MINISTERS are looking at a new publicly funded rescue bid for the closure-threatened McVitie's biscuit factory in Glasgow which has already received nearly £1m in taxpayer funds till three years ago.

Union sources, who have been in discussions with the Scottish Government including business minister Jamie Hepburn over the decision to shut the Tollcross plant with the loss of 500 jobs claim there is support for more public funding.

It comes as a campaign was launched to help save the 500 at-risk jobs at the Tollcross plant which makes Hobnobs.

The Herald can reveal the owners of the factory made plans to shut it just three years after drawing the last tranche of nearly £1m in public money - part of which helped develop their Nibbles biscuits.

Scottish Enterprise approved over £1,011,000 in grant funding to McVitie's Turkish-owned factory owners Pladis - with just over £895,085 being used.

Part of that included £193,000 taxpayer support approved by Scottish Enterprise to develop their Nibbles product in a £2.4m project to bring the brand to Tollcross from Turkey, the Herald can reveal.

The rest of the fund was orginally approved in 2014 to allow for the upskilling of staff at Tollcross. Scottish Enterprise say it resulted in 485 jobs being safeguarded.

Documents reveal that Pladis continued to draw down money till January, 2018.

United Biscuits (UK) Limited, which is trading as Pladis, made a £63m pre-tax profit in 2019 - £5m more than the previous year.

HeraldScotland:

The union GMB Scotland has said that David Murray, Pladis UK and Ireland managing director has "questions to answer" over public funding and why the site was not modernised.

Four years ago the union raised fears for the factory's future and sought reassurances from managers over the factory.

The union raised worries Pladis was not committed long-term having been silent over the future of modernisation investment at the Tollcross site. Pladis had said it had invested more than £5m in the previous few years.

GMB Scotland organiser David Hume said: “The workforce has done everything that’s been asked of them over the last five years to help this company maximise production and profit, the Tollcross site tops the company’s performance indicators in UK and Ireland.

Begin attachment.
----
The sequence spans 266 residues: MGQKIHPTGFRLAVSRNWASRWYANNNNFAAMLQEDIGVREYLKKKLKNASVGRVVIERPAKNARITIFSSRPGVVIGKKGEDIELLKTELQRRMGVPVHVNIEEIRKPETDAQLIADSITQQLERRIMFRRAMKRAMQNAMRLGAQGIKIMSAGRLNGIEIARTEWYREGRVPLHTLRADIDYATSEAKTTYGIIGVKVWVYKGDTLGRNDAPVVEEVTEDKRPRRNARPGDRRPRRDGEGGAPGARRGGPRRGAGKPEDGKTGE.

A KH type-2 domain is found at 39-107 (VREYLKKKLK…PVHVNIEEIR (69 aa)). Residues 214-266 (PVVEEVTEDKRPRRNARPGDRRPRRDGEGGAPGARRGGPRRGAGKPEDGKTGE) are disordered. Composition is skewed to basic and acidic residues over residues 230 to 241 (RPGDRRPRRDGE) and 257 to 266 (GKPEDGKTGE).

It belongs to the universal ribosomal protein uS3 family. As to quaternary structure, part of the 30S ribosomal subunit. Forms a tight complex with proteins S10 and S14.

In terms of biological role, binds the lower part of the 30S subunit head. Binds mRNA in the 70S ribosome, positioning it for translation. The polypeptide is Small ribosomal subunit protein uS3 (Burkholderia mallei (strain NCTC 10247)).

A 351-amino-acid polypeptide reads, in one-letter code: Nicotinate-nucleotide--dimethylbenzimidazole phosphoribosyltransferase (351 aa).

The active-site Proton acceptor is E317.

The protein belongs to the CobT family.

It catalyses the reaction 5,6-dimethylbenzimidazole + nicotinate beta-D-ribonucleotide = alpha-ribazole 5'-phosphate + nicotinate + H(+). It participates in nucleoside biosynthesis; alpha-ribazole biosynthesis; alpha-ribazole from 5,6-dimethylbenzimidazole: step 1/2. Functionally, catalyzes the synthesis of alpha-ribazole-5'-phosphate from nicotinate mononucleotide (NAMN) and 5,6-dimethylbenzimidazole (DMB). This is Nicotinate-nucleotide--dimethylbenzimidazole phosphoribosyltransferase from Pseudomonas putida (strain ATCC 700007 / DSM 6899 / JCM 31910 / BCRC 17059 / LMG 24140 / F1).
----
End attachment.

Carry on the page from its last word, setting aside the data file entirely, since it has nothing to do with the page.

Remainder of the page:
“Our members want to know how £1 million worth of Scottish Enterprise support has been spent, what other public funding streams the company has accessed, and why have profitable products been moved from Tollcross to Eastern Europe and sister sites across the rest of the UK?

“It’s not support through a consultation process this workforce needs from it’s employer, it’s transparency on every aspect of why Pladis looks set to cut and run from Scotland, and until we get that there will be suspicion over the company’s motives."

Generations of families have worked at the Glasgow biscuit works which first opened in 1925 as part of the Macfarlane and Lang's Victoria Biscuit Works.

The McVitie’s presence in Scotland goes back to the original Scottish biscuit maker, McVitie & Price Ltd, which was established in 1830 in Edinburgh.

And the union Unite Scotland said it was pushing for more public funding support to save the factory.

READ MORE: McVitie's biscuit factory in Tollcross at threat of closure as campaign launched

Pat McIlvogue, Unite industrial officer, said: "The fact that Scottish Enterprise and the Scottish Government have supported the McVitie's factory at Tollcross in the past through around £1m in grants to keep jobs in Scotland re-emphasises the need to work together in order to explore every avenue possible to retain jobs including through further public support.

"Following talks with Government ministers we believe there is a strong willingness to do this and the next step is for us to positively engage with McVitie's to find solutions which can save jobs. Closure simply isn't an option here so Unite will be working tirelessly with all the relevant parties to ensure the factory stays open."

Pladis said: "We received a grant from Scottish Enterprise for training and upskilling over five years ago. We can confirm all conditions of that award have been met."

A Scottish Government spokesman said: “We are concerned to learn that Pladis UK is entering into consultation with its workforce over the potential closure of its Tollcross site. This is a huge blow to the company’s staff, their families and the local area who will be affected by this decision.

“The Scottish Government and Scottish Enterprise has offered support and Ministers have spoken to Glasgow City Council to discuss our partnership approach going forward.

“Scottish Enterprise has been working with Pladis UK and will continue to engage with the company throughout its consultation period to explore all possible options to support the business and its workforce.

“We greatly value the Food and Drink industry in Scotland so this is a matter of concern both locally and nationally. Our priority will be to work in partnership with the company, the unions and the local authority to provide every support possible to help ensure a productive future for the Tollcross site and its workforce.

“Should job losses happen, we will provide support to all affected employees through our initiative for responding to redundancy situations, Partnership Action for Continuing Employment (PACE).”